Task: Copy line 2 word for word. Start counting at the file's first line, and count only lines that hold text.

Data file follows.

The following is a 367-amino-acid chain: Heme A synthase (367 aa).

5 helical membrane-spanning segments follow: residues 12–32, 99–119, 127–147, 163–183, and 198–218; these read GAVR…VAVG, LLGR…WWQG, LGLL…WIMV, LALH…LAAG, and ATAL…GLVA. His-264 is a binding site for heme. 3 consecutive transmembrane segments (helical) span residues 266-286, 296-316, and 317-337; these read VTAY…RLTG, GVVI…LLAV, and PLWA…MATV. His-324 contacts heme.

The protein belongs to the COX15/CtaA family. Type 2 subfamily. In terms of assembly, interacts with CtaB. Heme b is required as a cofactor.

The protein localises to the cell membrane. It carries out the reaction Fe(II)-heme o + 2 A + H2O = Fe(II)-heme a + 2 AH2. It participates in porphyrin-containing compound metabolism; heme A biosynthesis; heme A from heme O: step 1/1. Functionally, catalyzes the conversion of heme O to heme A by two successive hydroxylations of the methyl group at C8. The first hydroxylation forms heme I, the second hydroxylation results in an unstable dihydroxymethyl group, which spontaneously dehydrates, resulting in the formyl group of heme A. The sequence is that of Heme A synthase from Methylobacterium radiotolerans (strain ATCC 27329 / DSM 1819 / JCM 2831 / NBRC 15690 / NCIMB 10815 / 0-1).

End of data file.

5 helical membrane-spanning segments follow: residues 12–32, 99–119, 127–147, 163–183, and 198–218; these read GAVR…VAVG, LLGR…WWQG, LGLL…WIMV, LALH…LAAG, and ATAL…GLVA. His-264 is a binding site for heme. 3 consecutive transmembrane segments (helical) span residues 266-286, 296-316, and 317-337; these read VTAY…RLTG, GVVI…LLAV, and PLWA…MATV. His-324 contacts heme.